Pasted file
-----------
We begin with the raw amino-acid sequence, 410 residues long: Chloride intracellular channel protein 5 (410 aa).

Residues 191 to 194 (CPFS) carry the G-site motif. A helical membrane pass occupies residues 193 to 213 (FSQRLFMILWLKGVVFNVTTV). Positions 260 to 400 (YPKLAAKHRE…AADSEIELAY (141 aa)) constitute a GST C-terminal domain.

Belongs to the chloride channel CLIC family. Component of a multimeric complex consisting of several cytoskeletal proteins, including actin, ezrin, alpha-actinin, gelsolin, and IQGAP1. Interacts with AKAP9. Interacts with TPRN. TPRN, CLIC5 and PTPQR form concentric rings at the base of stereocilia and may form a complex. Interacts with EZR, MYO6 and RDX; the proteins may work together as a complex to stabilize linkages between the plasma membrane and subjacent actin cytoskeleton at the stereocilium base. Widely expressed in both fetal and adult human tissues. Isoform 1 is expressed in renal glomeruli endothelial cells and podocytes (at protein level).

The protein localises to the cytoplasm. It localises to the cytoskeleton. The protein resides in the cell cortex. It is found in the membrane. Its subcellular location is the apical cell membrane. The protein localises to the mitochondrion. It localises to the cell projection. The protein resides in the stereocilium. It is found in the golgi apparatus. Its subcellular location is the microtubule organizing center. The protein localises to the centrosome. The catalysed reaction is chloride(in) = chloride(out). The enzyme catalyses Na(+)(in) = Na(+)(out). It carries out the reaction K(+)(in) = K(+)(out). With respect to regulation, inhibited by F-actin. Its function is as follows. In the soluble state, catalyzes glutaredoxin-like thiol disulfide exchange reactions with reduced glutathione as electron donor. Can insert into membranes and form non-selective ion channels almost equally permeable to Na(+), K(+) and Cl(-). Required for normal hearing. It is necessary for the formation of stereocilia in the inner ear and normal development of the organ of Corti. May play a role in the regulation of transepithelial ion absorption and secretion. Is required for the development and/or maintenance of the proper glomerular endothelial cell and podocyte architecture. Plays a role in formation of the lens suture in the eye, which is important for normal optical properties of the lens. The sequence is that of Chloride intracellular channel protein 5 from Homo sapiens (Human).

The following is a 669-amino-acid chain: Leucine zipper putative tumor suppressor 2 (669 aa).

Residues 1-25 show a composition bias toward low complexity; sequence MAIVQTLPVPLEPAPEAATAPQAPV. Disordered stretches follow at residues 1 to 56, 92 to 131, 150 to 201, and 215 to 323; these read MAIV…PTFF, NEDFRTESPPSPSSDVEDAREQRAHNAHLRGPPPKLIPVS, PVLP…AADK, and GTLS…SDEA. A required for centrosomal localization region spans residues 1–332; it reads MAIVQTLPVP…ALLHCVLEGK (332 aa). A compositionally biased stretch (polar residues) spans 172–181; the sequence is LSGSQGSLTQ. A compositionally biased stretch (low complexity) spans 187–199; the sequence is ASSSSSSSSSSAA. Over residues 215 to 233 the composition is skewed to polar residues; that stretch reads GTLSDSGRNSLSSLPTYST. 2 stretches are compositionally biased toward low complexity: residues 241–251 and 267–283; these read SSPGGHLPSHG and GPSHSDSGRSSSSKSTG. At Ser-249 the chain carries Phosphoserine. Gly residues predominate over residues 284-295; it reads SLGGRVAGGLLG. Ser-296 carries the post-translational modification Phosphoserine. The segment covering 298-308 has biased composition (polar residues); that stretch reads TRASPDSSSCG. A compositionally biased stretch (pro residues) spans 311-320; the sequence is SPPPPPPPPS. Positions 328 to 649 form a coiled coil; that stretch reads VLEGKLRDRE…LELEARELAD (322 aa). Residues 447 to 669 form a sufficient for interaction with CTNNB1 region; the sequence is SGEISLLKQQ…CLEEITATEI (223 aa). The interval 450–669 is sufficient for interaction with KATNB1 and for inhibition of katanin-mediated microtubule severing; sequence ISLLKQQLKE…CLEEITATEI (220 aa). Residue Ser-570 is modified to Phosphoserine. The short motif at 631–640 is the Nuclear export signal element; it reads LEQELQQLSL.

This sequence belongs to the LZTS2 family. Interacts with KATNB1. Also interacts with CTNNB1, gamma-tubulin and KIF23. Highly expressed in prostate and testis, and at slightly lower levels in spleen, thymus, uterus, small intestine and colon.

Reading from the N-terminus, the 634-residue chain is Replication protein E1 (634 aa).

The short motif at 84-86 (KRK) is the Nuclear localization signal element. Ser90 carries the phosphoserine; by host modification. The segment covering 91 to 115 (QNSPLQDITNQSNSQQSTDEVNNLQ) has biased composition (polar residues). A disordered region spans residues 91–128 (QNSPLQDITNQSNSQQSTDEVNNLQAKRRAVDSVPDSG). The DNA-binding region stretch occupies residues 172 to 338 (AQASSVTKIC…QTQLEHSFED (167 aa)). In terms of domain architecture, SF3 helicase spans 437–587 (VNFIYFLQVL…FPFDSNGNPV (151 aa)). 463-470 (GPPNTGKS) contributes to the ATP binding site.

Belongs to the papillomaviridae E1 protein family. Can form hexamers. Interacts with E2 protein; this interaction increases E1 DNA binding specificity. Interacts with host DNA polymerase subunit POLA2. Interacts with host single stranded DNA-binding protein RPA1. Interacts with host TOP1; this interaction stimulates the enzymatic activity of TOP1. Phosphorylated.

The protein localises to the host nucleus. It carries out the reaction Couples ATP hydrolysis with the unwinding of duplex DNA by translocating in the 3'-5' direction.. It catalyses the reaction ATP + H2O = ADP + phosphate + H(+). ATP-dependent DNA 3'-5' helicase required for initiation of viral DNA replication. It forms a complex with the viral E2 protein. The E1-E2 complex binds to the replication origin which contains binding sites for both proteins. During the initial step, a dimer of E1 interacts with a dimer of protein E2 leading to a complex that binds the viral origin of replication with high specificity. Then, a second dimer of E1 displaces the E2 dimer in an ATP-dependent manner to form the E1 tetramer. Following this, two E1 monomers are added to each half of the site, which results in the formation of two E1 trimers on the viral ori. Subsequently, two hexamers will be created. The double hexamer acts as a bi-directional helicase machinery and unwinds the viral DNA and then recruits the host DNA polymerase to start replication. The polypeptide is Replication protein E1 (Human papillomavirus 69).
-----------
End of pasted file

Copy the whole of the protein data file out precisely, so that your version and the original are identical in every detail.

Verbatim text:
We begin with the raw amino-acid sequence, 410 residues long: Chloride intracellular channel protein 5 (410 aa).

Residues 191 to 194 (CPFS) carry the G-site motif. A helical membrane pass occupies residues 193 to 213 (FSQRLFMILWLKGVVFNVTTV). Positions 260 to 400 (YPKLAAKHRE…AADSEIELAY (141 aa)) constitute a GST C-terminal domain.

Belongs to the chloride channel CLIC family. Component of a multimeric complex consisting of several cytoskeletal proteins, including actin, ezrin, alpha-actinin, gelsolin, and IQGAP1. Interacts with AKAP9. Interacts with TPRN. TPRN, CLIC5 and PTPQR form concentric rings at the base of stereocilia and may form a complex. Interacts with EZR, MYO6 and RDX; the proteins may work together as a complex to stabilize linkages between the plasma membrane and subjacent actin cytoskeleton at the stereocilium base. Widely expressed in both fetal and adult human tissues. Isoform 1 is expressed in renal glomeruli endothelial cells and podocytes (at protein level).

The protein localises to the cytoplasm. It localises to the cytoskeleton. The protein resides in the cell cortex. It is found in the membrane. Its subcellular location is the apical cell membrane. The protein localises to the mitochondrion. It localises to the cell projection. The protein resides in the stereocilium. It is found in the golgi apparatus. Its subcellular location is the microtubule organizing center. The protein localises to the centrosome. The catalysed reaction is chloride(in) = chloride(out). The enzyme catalyses Na(+)(in) = Na(+)(out). It carries out the reaction K(+)(in) = K(+)(out). With respect to regulation, inhibited by F-actin. Its function is as follows. In the soluble state, catalyzes glutaredoxin-like thiol disulfide exchange reactions with reduced glutathione as electron donor. Can insert into membranes and form non-selective ion channels almost equally permeable to Na(+), K(+) and Cl(-). Required for normal hearing. It is necessary for the formation of stereocilia in the inner ear and normal development of the organ of Corti. May play a role in the regulation of transepithelial ion absorption and secretion. Is required for the development and/or maintenance of the proper glomerular endothelial cell and podocyte architecture. Plays a role in formation of the lens suture in the eye, which is important for normal optical properties of the lens. The sequence is that of Chloride intracellular channel protein 5 from Homo sapiens (Human).

The following is a 669-amino-acid chain: Leucine zipper putative tumor suppressor 2 (669 aa).

Residues 1-25 show a composition bias toward low complexity; sequence MAIVQTLPVPLEPAPEAATAPQAPV. Disordered stretches follow at residues 1 to 56, 92 to 131, 150 to 201, and 215 to 323; these read MAIV…PTFF, NEDFRTESPPSPSSDVEDAREQRAHNAHLRGPPPKLIPVS, PVLP…AADK, and GTLS…SDEA. A required for centrosomal localization region spans residues 1–332; it reads MAIVQTLPVP…ALLHCVLEGK (332 aa). A compositionally biased stretch (polar residues) spans 172–181; the sequence is LSGSQGSLTQ. A compositionally biased stretch (low complexity) spans 187–199; the sequence is ASSSSSSSSSSAA. Over residues 215 to 233 the composition is skewed to polar residues; that stretch reads GTLSDSGRNSLSSLPTYST. 2 stretches are compositionally biased toward low complexity: residues 241–251 and 267–283; these read SSPGGHLPSHG and GPSHSDSGRSSSSKSTG. At Ser-249 the chain carries Phosphoserine. Gly residues predominate over residues 284-295; it reads SLGGRVAGGLLG. Ser-296 carries the post-translational modification Phosphoserine. The segment covering 298-308 has biased composition (polar residues); that stretch reads TRASPDSSSCG. A compositionally biased stretch (pro residues) spans 311-320; the sequence is SPPPPPPPPS. Positions 328 to 649 form a coiled coil; that stretch reads VLEGKLRDRE…LELEARELAD (322 aa). Residues 447 to 669 form a sufficient for interaction with CTNNB1 region; the sequence is SGEISLLKQQ…CLEEITATEI (223 aa). The interval 450–669 is sufficient for interaction with KATNB1 and for inhibition of katanin-mediated microtubule severing; sequence ISLLKQQLKE…CLEEITATEI (220 aa). Residue Ser-570 is modified to Phosphoserine. The short motif at 631–640 is the Nuclear export signal element; it reads LEQELQQLSL.

This sequence belongs to the LZTS2 family. Interacts with KATNB1. Also interacts with CTNNB1, gamma-tubulin and KIF23. Highly expressed in prostate and testis, and at slightly lower levels in spleen, thymus, uterus, small intestine and colon.

Reading from the N-terminus, the 634-residue chain is Replication protein E1 (634 aa).

The short motif at 84-86 (KRK) is the Nuclear localization signal element. Ser90 carries the phosphoserine; by host modification. The segment covering 91 to 115 (QNSPLQDITNQSNSQQSTDEVNNLQ) has biased composition (polar residues). A disordered region spans residues 91–128 (QNSPLQDITNQSNSQQSTDEVNNLQAKRRAVDSVPDSG). The DNA-binding region stretch occupies residues 172 to 338 (AQASSVTKIC…QTQLEHSFED (167 aa)). In terms of domain architecture, SF3 helicase spans 437–587 (VNFIYFLQVL…FPFDSNGNPV (151 aa)). 463-470 (GPPNTGKS) contributes to the ATP binding site.

Belongs to the papillomaviridae E1 protein family. Can form hexamers. Interacts with E2 protein; this interaction increases E1 DNA binding specificity. Interacts with host DNA polymerase subunit POLA2. Interacts with host single stranded DNA-binding protein RPA1. Interacts with host TOP1; this interaction stimulates the enzymatic activity of TOP1. Phosphorylated.

The protein localises to the host nucleus. It carries out the reaction Couples ATP hydrolysis with the unwinding of duplex DNA by translocating in the 3'-5' direction.. It catalyses the reaction ATP + H2O = ADP + phosphate + H(+). ATP-dependent DNA 3'-5' helicase required for initiation of viral DNA replication. It forms a complex with the viral E2 protein. The E1-E2 complex binds to the replication origin which contains binding sites for both proteins. During the initial step, a dimer of E1 interacts with a dimer of protein E2 leading to a complex that binds the viral origin of replication with high specificity. Then, a second dimer of E1 displaces the E2 dimer in an ATP-dependent manner to form the E1 tetramer. Following this, two E1 monomers are added to each half of the site, which results in the formation of two E1 trimers on the viral ori. Subsequently, two hexamers will be created. The double hexamer acts as a bi-directional helicase machinery and unwinds the viral DNA and then recruits the host DNA polymerase to start replication. The polypeptide is Replication protein E1 (Human papillomavirus 69).